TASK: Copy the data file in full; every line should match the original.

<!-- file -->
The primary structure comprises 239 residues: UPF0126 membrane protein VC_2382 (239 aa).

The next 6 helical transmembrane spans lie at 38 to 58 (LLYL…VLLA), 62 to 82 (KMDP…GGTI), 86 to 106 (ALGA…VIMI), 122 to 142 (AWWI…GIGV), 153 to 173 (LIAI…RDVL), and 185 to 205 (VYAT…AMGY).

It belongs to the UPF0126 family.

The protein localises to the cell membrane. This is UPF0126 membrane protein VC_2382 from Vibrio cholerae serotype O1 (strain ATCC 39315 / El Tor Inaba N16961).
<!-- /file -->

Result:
The primary structure comprises 239 residues: UPF0126 membrane protein VC_2382 (239 aa).

The next 6 helical transmembrane spans lie at 38 to 58 (LLYL…VLLA), 62 to 82 (KMDP…GGTI), 86 to 106 (ALGA…VIMI), 122 to 142 (AWWI…GIGV), 153 to 173 (LIAI…RDVL), and 185 to 205 (VYAT…AMGY).

It belongs to the UPF0126 family.

The protein localises to the cell membrane. This is UPF0126 membrane protein VC_2382 from Vibrio cholerae serotype O1 (strain ATCC 39315 / El Tor Inaba N16961).